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Judge: PFAS chemicals aren't 'hazardous' under Pennsylvania law

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By Daniel Fisher | Jan 23, 2020

Usdcphiladelphia
Philadelphia federal court

PHILADELPHIA (Legal Newsline) - The U.S. Navy has won a key victory in Pennsylvania as a judge recently dismissed a lawsuit over the ubiquitous chemicals known as PFAS after finding they weren’t defined as “hazardous” under the state’s toxic waste statute.

Two days later DuPont suffered a major loss when the U.S. Court of Appeals for the Sixth Circuit rejected its petition for an emergency reversal of a lower court’s summary judgment preventing the company from relitigating claims it lost in previous trials. The appeals court noted that grants of mandamus are extremely rare and DuPont can appeal any decisions after trial.

Even the Navy’s victory may be short-lived as states and the federal government consider adding PFAS to the list of hazardous substances. The chemicals, widely used in everything from non-stick pans to airport firefighting foam, leach readily into groundwater and trace amounts can be found in nearly every person in the U.S.

As part of a 2005 settlement of a class action in West Virginia, DuPont paid for a panel of experts to conduct a study of the effects of PFAS, which concluded in 2013. That study found statistical correlations between the chemicals and a handful of conditions including testicular cancer and high blood pressure, although correlation doesn’t mean causation and at least one expert has described the science linking PFAS and disease as “really lousy.”

In his Jan. 15 ruling, U.S. District Judge Gerald J. Pappert accepted as true the allegations of homeowners near the Navy’s Willow Grove and Warminster facilities in Pennsylvania that they had been exposed to potentially dangerous chemicals from well water contaminated with PFAS. The Third Circuit had ruled that federal law stripped the Navy of sovereign immunity from lawsuits seeking payment for medical monitoring. 

The plaintiffs were suing under Pennsylvania’s Hazardous Sites Cleanup Act, however, which covers chemicals “designated” or “defined” as hazardous. Since PFAS has not been legally defined as hazardous, the judge ruled, the case must be dismissed.

The plaintiffs argued in favor of a broader reading of “hazardous.” They also urged the judge to allow the case to proceed because state and federal governments are “well on their way to classifying PFAS as hazardous substances.” The judge earlier had rejected the Navy’s request to delay the trial pending the potential classification of PFAS, and he rejected the plaintiffs’ plea as well.

“The issue is not whether someone in Harrisburg or Washington may someday mold the law to Plaintiffs’ current theory,” he wrote. “The issue is whether the Plaintiffs can state a claim for relief under the current law; indeed, it is the Court’s duty to decide cases based on what the law is, not what the law may be at some point in the future.”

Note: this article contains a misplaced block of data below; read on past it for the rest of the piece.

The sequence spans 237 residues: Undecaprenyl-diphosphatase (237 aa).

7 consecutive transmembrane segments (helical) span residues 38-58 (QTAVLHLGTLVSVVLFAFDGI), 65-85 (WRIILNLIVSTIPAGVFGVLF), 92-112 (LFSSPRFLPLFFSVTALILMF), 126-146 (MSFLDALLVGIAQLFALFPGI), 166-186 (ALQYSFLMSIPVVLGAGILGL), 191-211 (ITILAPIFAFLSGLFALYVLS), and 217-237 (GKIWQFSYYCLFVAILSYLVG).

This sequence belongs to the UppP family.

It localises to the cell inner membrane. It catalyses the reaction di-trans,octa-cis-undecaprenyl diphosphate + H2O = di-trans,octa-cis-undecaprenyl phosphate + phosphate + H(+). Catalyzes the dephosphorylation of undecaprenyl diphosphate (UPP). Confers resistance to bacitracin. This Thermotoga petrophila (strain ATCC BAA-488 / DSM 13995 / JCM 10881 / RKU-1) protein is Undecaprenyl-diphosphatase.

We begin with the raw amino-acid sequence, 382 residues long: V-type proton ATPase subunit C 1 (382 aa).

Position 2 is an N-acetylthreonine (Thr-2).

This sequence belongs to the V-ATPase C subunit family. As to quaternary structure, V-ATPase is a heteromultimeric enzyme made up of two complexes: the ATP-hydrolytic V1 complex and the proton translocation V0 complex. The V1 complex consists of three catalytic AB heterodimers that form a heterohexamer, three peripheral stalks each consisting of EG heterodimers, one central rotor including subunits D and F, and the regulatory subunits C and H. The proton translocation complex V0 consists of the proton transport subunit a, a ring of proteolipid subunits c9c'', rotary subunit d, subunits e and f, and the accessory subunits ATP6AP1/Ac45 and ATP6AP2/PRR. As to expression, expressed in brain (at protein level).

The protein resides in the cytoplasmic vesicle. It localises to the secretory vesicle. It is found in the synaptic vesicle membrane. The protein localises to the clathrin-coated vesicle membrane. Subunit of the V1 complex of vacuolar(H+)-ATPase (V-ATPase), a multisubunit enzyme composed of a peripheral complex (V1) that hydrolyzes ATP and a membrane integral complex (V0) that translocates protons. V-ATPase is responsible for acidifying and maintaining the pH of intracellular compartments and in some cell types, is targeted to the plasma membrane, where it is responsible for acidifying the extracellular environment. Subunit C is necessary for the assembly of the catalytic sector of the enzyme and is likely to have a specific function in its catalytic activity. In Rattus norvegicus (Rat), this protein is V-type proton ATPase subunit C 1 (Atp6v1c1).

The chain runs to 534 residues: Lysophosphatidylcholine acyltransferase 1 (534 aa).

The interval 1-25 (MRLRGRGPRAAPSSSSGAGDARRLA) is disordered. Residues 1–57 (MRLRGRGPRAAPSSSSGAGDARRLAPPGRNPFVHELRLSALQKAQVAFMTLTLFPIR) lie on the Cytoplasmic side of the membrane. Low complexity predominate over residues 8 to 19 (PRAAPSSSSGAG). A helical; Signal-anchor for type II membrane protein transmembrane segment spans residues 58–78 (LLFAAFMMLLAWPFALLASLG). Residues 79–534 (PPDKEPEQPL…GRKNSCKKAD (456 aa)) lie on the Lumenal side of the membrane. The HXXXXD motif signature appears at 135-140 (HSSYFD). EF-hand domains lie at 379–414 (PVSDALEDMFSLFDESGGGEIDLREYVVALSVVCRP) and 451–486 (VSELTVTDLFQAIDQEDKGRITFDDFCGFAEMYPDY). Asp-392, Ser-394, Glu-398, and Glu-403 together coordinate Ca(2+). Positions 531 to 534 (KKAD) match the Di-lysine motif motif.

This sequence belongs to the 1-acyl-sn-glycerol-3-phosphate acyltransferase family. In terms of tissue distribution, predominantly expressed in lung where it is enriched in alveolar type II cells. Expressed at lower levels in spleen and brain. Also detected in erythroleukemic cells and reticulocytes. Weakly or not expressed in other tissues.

Democrats in Congress made a strong push to have PFAS certified as hazardous under the Comprehensive Environmental Response, Compensation, and Liability Act of 1980 (CERCLA) as part of a massive appropriations bill last year but the language was dropped. 

With thousands of different chemicals falling under the definition of PFAS, a declaration under CERCLA could unleash litigation that costs companies and municipal water systems trillions of dollars in legal and cleanup costs. A federal judge in Ohio, meanwhile, has allowed plaintiffs to proceed with a potential class action on behalf of virtually everyone in the U.S. Lawyers in that class want another science panel that would produce results that could be used in yet more litigation.

DuPont tried to slow down the PFAS litigation against it by forcing plaintiffs to prove anew allegations including it was negligent in releasing the chemicals from manufacturing facilities in Ohio. The company argued to the Sixth Circuit that the judge overseeing continuing multidistrict litigation against it erred by allowing plaintiffs to exercise “nonmutual, offensive issue preclusion,” a legal tactic preventing DuPont from raising certain defenses because they had already been decided in earlier trials.

DuPont said this skewed the process of using bellwether trials in favor of the plaintiffs. However, DuPont can appeal the judge’s rulings after the conclusion of the next round of trials, the appeals court said.

“DuPont has not shown that this problem is so urgent that it requires immediate intervention in the form of mandamus,” the court said.

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DuPontU.S. District Court for the Eastern District of PennsylvaniaU.S. Court of Appeals for the Sixth Circuit